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2000: Queen honours NI police
The Queen has presented the Royal Ulster Constabulary (RUC) with the George Cross, the highest civilian award for bravery.

The Queen praised the "outstanding contribution" made by the RUC to peace in Northern Ireland.

"Due in no small measure to the bravery and dedication over the years of the men and women of the Royal Ulster Constabulary Northern Ireland is now a much more peaceful and stable in which to live," she said.

More than 302 RUC officers were killed during 30 years of paramilitary violence.

The ceremony at Hillsborough Castle in County Down was attended by past and present RUC members.

The George Cross was received by Constable Paul Slaine who lost both legs in an IRA mortar attack eight years ago.

RUC Chief Constable Sir Ronnie Flanagan said it was a momentous day for the force which felt a "deep sense of pride and honour".

'Offensive'

The RUC is already the most decorated police force in the British Isles but the George Cross is its highest honour.

However, the decision to award the medal has caused controversy.

Republicans have described the award as "offensive", saying members of their community have suffered at the hands of the RUC.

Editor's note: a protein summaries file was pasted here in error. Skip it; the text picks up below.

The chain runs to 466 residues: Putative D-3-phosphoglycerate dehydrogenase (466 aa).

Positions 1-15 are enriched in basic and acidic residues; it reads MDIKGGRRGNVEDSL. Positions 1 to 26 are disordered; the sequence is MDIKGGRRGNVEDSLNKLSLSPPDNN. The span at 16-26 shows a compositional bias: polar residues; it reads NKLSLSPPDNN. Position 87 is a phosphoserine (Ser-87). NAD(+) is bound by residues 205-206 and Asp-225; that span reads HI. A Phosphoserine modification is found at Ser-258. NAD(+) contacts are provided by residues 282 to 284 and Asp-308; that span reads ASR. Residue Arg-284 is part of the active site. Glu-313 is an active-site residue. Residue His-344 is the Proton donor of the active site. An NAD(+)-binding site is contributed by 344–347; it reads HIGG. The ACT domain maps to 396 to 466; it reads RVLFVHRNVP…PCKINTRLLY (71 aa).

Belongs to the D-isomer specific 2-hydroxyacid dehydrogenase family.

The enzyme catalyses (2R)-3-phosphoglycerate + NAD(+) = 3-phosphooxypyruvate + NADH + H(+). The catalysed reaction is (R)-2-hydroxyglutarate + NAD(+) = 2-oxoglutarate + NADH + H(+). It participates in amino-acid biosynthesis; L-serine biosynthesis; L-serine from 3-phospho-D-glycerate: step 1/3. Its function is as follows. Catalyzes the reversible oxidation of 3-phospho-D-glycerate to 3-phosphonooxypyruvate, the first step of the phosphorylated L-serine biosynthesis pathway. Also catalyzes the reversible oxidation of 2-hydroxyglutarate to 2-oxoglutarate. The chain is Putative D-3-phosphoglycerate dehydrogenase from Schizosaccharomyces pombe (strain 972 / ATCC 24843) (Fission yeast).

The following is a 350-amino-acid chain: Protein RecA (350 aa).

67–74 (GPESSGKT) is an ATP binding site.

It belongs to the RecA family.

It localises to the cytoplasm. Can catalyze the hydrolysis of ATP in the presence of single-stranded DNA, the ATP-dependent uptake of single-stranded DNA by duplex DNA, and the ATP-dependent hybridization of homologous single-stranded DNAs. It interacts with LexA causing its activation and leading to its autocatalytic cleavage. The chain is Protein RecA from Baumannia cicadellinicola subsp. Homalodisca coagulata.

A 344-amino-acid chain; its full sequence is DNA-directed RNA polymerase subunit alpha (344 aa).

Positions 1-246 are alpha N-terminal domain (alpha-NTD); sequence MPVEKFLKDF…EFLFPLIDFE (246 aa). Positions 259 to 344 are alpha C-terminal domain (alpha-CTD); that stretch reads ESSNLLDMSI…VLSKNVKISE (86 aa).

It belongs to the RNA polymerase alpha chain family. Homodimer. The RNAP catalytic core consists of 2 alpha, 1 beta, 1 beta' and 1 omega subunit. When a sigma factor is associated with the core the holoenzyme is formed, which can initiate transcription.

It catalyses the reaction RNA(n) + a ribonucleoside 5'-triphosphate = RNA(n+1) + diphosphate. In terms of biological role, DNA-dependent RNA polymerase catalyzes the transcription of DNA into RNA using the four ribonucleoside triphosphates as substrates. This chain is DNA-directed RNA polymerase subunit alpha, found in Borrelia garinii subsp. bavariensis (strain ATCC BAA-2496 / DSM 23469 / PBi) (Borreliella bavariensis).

Many unionists and RUC officers feel the medal is a way of dampening down anger about proposed changes to the service.

Its future has caused controversy ever since the Good Friday peace deal two years ago when nationalist politicians said policing reform was a key part of the peace process.

However, unionists rejected a subsequent report, chaired by former Hong Kong Governor Chris Patten.

It recommended 175 changes including a new name and badge designed to attract more Catholics to the Protestant-dominated force.

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Queen Elizabeth and Constable Paul Slaine
Constable Paul Slaine received the award on behalf of the RUC


In Context
The Royal Ulster Constabulary was founded in 1922 after the completion of the partition of Ireland.

It was considered to be a pro-unionist force and few Catholics joined.

Over the years various allegations were levelled against the RUC including claims it operated a 'shoot-to-kill' policy and colluded with loyalist paramilitaries.

The Patten report was the second attempt to reform the service following the Hunt report in 1969.

In spite of unionist outrage, the government pressed ahead with a modified version of the Patten report's recommendations.

In November 2001 the RUC became the Police Service of Northern Ireland and a new 50-50 recruitment programme was adopted to bring in more Catholics.

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